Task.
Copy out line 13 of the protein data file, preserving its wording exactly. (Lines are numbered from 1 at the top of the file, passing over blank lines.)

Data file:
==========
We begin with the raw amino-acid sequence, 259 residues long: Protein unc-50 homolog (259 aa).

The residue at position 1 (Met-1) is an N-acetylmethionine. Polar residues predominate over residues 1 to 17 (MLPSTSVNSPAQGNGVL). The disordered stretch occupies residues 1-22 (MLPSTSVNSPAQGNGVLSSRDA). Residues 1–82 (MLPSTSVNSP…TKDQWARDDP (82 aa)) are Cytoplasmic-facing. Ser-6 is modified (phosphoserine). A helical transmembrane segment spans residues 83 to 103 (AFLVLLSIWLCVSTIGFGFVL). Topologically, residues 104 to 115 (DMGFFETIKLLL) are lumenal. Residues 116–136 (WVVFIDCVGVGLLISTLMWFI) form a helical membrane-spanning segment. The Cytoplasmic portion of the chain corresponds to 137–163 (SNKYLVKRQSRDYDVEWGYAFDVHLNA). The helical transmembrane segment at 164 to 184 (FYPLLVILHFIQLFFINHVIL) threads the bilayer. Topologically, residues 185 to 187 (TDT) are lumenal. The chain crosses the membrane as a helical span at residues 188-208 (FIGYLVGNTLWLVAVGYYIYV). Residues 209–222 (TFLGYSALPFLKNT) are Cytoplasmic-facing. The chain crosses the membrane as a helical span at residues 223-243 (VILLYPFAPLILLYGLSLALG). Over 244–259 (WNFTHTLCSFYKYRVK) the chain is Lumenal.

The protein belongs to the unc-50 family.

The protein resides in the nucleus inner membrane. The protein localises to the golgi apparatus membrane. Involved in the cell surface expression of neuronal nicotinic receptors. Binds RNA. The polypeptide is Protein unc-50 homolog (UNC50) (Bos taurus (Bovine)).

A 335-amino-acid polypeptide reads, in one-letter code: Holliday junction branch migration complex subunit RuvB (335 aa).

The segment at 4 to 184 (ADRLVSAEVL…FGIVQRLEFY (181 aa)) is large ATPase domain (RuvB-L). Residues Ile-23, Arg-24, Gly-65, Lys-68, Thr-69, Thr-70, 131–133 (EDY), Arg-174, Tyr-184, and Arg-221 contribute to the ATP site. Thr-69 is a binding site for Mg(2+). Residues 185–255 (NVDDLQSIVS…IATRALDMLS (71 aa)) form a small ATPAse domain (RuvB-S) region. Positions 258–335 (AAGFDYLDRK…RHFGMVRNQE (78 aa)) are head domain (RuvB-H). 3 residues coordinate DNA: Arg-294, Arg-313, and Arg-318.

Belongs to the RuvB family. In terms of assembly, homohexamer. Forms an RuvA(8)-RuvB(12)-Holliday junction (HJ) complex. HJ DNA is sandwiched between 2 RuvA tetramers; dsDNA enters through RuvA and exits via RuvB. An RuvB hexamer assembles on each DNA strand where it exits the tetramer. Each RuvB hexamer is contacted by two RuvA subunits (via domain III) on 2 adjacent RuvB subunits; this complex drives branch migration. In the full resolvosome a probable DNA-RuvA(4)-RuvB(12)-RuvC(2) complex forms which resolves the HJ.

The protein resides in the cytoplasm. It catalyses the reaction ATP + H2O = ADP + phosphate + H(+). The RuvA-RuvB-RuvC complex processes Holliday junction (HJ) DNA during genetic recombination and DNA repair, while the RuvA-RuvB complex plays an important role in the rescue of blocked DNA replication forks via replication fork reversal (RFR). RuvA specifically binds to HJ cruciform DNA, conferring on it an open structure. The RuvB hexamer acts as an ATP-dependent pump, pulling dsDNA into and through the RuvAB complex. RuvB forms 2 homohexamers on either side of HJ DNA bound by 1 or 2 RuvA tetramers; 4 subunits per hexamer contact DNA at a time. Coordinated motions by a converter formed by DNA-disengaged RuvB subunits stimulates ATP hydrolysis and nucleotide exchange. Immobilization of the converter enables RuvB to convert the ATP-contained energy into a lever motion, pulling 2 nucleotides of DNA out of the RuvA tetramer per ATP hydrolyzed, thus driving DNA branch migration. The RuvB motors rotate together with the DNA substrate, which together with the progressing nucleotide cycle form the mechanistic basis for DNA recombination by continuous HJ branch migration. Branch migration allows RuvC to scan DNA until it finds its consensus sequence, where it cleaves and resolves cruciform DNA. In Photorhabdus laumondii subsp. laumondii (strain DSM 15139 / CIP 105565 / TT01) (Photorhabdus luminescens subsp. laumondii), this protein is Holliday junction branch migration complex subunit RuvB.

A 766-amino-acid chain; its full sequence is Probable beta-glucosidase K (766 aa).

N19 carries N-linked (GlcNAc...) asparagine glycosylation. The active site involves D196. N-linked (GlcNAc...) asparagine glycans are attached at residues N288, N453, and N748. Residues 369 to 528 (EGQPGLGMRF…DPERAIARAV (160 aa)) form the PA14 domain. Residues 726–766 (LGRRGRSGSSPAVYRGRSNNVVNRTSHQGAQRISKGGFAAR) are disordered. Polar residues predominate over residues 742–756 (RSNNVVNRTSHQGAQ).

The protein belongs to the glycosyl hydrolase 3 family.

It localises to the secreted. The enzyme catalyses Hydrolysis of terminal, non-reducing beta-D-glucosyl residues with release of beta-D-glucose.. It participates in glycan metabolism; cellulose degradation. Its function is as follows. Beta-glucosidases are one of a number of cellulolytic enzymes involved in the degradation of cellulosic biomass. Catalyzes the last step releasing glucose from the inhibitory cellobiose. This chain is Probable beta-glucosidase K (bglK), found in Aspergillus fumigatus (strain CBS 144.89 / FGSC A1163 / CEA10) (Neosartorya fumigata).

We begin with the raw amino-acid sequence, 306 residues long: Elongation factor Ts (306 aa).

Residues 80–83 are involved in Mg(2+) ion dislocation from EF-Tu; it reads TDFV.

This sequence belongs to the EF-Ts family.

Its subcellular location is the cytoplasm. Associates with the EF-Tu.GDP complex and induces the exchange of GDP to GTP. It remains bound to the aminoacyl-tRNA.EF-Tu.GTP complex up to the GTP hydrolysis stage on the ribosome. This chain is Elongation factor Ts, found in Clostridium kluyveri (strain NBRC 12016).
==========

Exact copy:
We begin with the raw amino-acid sequence, 306 residues long: Elongation factor Ts (306 aa).